The French political scientist Mattei Dogan, offers a more contemporary conception of this typology of legitimacy. While Weber’s typology (traditional/charismatic/legal-rational) was seminal throughout the previous centuries, Dogan argues that it is insufficient to cover the complex relationships between legitimacy and political systems.[5] In fact, in Prof. Dogan's view, the first two types (traditional and charismatic) are today obsolete. A fairly recent example of charismatic legitimacy was the Ayatollah Khomeini in Iran. Dogan believes that traditional authority has disappeared completely, with the exception of two or three regimes in the Middle East (such as Saudi Arabia). The third type called rational-legal is, in Dogan's view, an amalgamation of many varieties, to such a degree that they no longer constitute a "type."

Different forms of government and legitimacy

Legitimacy is an essentially contested concept. Constitutionalism is a modern concept that desires a political order governed by laws and regulations. It stands for the supremacy of law and not of the individuals; it imbibes the principles of nationalism, democracy and limited government. Political legitimacy involves constitutionalism or the belief that an action is legitimate because it follows regular procedures which are part of the law of the land. This form of legitimacy is related to democracy as the justification of these constitutional procedures is agreed to by popular consent. According to Friedrich, constitutionalism by dividing power provides a system of effective restraints upon governmental action. It is a body of rules ensuring fair play and rendering the government responsible.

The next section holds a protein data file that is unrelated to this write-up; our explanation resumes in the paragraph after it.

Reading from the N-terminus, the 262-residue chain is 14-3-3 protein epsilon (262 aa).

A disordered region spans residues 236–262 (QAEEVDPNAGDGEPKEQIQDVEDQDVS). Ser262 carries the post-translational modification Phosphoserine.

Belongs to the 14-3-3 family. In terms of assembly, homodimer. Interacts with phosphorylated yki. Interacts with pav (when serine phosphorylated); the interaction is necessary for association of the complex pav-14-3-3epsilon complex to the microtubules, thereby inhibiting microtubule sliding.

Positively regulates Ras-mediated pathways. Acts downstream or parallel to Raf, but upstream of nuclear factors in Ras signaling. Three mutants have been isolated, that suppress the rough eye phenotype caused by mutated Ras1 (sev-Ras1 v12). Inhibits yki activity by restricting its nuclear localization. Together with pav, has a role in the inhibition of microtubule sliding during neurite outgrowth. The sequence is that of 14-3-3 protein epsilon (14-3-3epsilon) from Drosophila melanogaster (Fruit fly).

In monarchies, the Ruler gained legitimacy through the popular perception that he was the rightful ruler of the province. This perception was often enhanced by propagating the belief that he was divinely ordained to hold his post and this was advocated through the Divine origin theory, and/or the divine right of kings. This form of legitimacy remains today in the form of absolute monarchy where the monarch still has effective power, for example in Saudi Arabia. Constitutional monarchy where traditional sources of legitimacy have been combined with democratic and constitutional sources of legitimacy is prevalent in many European countries.